Can I use a free cohabitation template available online?

You could, be beware though; while these templates may provide some flexibility, it’s important to remember that each relationship is unique, as are your circumstances. It’s tempting to use a ‘one size fits all’ type of template cohabitation agreement, but it’s best if it is created to accurately reflect the personal circumstances of your specific relationship. A solicitor expert in the intricacies of cohabitation agreements will help you create an agreement that matches your exact needs. This is especially important if you have considerable assets and if children are involved.

One last point to bear in mind. The cohabitation or ‘living together agreement’ should protect both your interests and reflect that which you both want to happen.

Finally, if you don’t have a will, either of you, arrange to have one drawn up as soon as possible. Foys Solicitors can assist with that too!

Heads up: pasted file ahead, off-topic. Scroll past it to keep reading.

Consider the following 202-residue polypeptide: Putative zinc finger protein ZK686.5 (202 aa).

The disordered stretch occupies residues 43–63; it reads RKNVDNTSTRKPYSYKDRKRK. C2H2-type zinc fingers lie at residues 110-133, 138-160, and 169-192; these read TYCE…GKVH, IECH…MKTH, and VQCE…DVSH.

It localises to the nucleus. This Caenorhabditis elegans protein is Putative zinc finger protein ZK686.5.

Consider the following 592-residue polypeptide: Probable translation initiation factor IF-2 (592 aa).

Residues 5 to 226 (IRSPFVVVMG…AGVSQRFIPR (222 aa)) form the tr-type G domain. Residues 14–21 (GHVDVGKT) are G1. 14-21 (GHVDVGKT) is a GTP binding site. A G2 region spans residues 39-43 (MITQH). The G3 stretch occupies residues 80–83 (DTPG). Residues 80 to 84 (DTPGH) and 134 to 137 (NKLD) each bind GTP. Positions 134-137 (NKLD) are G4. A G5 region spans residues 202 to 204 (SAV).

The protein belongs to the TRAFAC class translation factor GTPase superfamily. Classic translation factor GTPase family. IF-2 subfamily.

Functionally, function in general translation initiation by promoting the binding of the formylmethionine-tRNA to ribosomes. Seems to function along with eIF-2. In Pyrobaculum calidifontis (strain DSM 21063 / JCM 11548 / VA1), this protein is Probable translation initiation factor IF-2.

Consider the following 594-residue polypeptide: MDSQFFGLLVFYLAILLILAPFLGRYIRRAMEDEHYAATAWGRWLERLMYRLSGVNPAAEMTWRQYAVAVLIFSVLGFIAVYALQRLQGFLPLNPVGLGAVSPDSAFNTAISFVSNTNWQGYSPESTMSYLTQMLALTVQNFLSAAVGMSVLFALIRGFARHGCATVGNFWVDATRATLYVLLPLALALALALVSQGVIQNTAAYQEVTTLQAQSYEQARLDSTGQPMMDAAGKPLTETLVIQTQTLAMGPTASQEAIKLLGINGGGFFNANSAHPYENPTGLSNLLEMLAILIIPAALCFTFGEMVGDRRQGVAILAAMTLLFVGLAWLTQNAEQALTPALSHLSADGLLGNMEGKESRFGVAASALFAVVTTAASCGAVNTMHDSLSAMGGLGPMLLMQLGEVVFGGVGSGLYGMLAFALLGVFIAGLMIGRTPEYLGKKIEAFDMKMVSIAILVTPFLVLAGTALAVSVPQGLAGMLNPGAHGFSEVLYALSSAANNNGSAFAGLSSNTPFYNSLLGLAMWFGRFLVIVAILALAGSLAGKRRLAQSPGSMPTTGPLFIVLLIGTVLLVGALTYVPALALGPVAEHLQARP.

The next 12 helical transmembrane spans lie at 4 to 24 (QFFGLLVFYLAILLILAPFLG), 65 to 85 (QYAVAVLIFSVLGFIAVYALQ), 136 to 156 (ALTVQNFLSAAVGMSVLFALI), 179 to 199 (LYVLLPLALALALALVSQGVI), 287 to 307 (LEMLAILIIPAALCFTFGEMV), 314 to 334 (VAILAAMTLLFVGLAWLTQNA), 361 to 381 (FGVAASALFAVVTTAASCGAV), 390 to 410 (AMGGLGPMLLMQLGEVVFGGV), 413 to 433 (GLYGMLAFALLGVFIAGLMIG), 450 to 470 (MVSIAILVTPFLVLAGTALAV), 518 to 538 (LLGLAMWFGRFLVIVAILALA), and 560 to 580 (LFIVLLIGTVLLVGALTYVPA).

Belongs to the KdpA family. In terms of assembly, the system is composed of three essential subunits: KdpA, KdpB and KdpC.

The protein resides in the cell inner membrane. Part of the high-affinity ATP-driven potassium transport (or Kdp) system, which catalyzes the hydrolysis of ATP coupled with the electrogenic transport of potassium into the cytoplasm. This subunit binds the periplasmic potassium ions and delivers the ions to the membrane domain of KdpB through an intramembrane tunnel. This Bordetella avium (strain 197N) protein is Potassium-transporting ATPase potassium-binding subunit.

Are you cohabiting and want to protect your future rights? Talk to the experts at Foys Solicitors today.

Foys Solicitors have been practising family law in the Doncaster, Sheffield, and Rotherham areas for decades. We’ve assisted countless families through the best and worst of times. You can always guarantee a warm, receptive and sympathetic welcome when discussing personal issues as cohabitation agreements or if one doesn’t exist how we may assist resolve difficult and traumatic separation issues.

Call one of our family law team today at an office nearest you or on our main Doncaster office number: 01302 327 136 who will put you in contact with the most appropriate solicitor. Alternatively, reach out via our contact form.

Note: This article is intended as an awareness piece and does not constitute legal advice – always consult a solicitor before making important legal decisions.

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Family law solicitors today

Family law solicitors that put your family first

At Foys, our family law solicitors understand the importance of legal family matters and the sensitivities of family disputes, especially where children are involved. We are committed to ensuring the best outcome for you and your family.

Family law at Foys Solicitors consists of three main areas: matrimonial,  child matters and financial arrangements. Within this falls areas such as child abuse or neglect, divorce, domestic violence, children legal issues such as guardianship.

A more complete list can be found below and also in our family law services section.

Family law today